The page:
Manufacturers and sellers of fluorescent lamps (hereinafter FL), often hold a high opinion of their product. You can see so for yourself at the popular site Wikipedia:

in the search tab everything is described in detail about their benefits, and only at the end of the article, to which very few people finish reading, under the modest name "Disposal and recycling" about dangers of FL are briefly described: The disposal of phosphor and particularly the toxic mercury in the tubes is an environmental issue. Governmental regulations in many areas require special disposal of fluorescent lamps separate from general and household wastes. For large commercial or industrial users of fluorescent lights, recycling services are available in many nations, and may be required by regulation. In some areas, recycling is also available to consumers.

Only on the Russian site has information about what, that all fluorescent lamps contain mercury (in doses of 1 to 70 mg), a poisonous substance of class 1-hazard ("extremely dangerous"). Moreover, compounds of mercury in fluorescent lamps are much more dangerous than mercury metal. This dose is harmful if the lamp breaks, and if constantly exposed to harmful mercury vapor, they will accumulate in the body, causing damage to health. When the lamps life is coming to an end, it is typically thrown in the trash, and its fragile glass bulb is broken, the mercury settles in the chute or container, partially weathered on the way to the dump, and the begins poisoning the environment under the action of rain and wind for a long-term period. Individual consumers rarely pay attention to properly disposing the used up product, while manufacturers seek to move away from the problem. Legislation on RoHS (reduction from English. Restriction of use of Hazardous Substances Restriction of Hazardous Substances) regulates the use of mercury, lead, cadmium and other harmful elements in electrical and electronic equipment. July 1, 2006 Directive came into effect throughout the European Community. The aim of the Directive is obvious: limit the application of the six major hazardous substances in electrical and electronic equipment, thereby providing the required level of protection for human health and the environment.

Each time you turn on a fluorescent bulb, the filaments at the ends of the lamp begin heating, after prolonged heating lamp filaments cool down, but eventually in a glass flask microcracks are formed, through which the mercury vapor lamp leave and get oxygen, oxidizing the filament and mercury vapor, which leads to filament failure. If the ends of the tubes began to blacken, then you are facing depressurization of the lamp!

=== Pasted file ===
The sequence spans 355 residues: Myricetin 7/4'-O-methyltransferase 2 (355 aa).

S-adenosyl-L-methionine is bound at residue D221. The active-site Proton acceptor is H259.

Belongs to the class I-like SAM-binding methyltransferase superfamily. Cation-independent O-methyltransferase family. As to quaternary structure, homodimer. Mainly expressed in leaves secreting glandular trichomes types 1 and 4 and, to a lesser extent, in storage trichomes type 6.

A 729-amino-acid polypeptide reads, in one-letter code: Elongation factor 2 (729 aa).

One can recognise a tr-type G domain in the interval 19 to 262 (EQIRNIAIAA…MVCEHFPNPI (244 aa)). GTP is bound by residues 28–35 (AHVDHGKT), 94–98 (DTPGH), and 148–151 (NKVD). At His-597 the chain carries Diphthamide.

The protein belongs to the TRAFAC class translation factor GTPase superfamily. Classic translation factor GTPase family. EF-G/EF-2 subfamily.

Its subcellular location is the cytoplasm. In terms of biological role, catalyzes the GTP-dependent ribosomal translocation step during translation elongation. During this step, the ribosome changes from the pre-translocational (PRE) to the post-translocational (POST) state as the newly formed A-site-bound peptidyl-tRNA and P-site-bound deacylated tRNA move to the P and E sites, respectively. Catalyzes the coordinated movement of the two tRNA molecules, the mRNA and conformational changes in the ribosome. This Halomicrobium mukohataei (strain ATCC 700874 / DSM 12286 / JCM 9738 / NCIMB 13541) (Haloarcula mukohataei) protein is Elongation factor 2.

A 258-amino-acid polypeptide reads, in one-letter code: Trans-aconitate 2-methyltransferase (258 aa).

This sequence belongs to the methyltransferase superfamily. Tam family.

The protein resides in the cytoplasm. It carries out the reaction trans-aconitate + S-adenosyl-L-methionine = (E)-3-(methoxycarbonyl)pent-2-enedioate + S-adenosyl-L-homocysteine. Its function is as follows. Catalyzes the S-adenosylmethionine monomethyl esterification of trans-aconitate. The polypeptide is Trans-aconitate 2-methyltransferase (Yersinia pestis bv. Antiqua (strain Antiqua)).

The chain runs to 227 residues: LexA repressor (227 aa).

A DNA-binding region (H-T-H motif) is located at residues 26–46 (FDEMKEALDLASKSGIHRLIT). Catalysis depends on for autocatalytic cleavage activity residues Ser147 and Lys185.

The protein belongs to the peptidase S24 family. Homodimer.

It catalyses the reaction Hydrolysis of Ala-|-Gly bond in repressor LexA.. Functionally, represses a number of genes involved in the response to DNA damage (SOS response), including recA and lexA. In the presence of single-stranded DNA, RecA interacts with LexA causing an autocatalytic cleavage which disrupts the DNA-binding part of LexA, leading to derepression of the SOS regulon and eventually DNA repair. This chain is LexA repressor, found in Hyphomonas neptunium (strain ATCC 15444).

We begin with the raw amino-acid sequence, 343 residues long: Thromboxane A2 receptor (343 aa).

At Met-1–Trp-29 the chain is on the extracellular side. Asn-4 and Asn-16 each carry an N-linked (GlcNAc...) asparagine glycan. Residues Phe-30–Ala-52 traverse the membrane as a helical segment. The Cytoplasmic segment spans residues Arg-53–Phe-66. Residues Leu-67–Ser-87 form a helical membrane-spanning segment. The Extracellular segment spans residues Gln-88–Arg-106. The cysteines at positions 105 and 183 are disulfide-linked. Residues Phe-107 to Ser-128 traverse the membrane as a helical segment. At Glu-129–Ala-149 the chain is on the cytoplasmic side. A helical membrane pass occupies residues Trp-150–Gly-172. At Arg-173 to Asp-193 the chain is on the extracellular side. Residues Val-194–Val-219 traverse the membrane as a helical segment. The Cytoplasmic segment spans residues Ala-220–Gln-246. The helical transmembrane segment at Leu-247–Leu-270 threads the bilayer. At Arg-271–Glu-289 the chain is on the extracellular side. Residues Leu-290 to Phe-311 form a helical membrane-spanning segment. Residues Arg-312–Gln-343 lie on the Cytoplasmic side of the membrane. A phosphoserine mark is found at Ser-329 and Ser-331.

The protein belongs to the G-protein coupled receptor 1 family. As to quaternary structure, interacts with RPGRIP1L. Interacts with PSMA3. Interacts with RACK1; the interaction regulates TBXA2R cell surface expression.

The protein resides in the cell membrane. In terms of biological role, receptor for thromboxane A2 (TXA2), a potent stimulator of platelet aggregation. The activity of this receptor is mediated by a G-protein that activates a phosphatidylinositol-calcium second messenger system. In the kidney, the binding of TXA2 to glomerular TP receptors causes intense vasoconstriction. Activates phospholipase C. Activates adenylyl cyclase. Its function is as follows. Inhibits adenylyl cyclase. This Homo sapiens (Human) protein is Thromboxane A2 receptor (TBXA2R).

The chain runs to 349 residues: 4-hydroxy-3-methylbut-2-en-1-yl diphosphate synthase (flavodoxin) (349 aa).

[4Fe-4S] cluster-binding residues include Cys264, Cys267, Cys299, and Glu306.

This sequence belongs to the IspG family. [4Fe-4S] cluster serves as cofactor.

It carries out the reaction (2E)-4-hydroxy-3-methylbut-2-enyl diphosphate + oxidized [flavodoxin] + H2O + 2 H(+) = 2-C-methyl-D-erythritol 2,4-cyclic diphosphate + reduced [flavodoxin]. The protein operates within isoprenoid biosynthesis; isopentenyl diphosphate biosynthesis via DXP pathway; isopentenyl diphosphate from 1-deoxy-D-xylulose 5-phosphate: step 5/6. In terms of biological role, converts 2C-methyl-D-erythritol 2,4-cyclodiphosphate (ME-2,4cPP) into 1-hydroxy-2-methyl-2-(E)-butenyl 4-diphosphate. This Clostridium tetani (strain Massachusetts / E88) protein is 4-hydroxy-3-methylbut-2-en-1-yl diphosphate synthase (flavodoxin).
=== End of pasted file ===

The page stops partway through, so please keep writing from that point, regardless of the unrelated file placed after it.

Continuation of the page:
When working, low-temperature arcing appears between two electrodes located at opposite ends of the lamp. The lamp is filled with inert gas and mercury vapor through current leads to UV radiation. This radiation is invisible to the naked eye, so it is converted into visible light by the phosphor deposited on the inner wall of the lamp, which absorbs ultraviolet radiation and emits visible light. No one will give an accurate answer about what is with this conversion and how much UV and X-ray radiation passes through without converting phosphor layer. Measurements also showed that over time the brightness of the FL decreases, and thus the phosphor burn, the transformation is reduced, which leads to more UV radiation! Many people notice that the atmosphere in rooms where the FL work is not very good, this is due to the ionization from the UV and X-rays!
Most people, even those with higher education and electrical engineering, are not aware that the lamp disguised under different names - "economical, fluorescent, compact, now even induction," all contain toxic mercury vapor, and at the end of the life of the lamp, as a rule, thrown in the trash, and its fragile glass bulb is broken, the mercury deposited in the garbage disposal or container, part disappears on the way to the dump, and the rest is long poisons the environment under the action of rain and wind.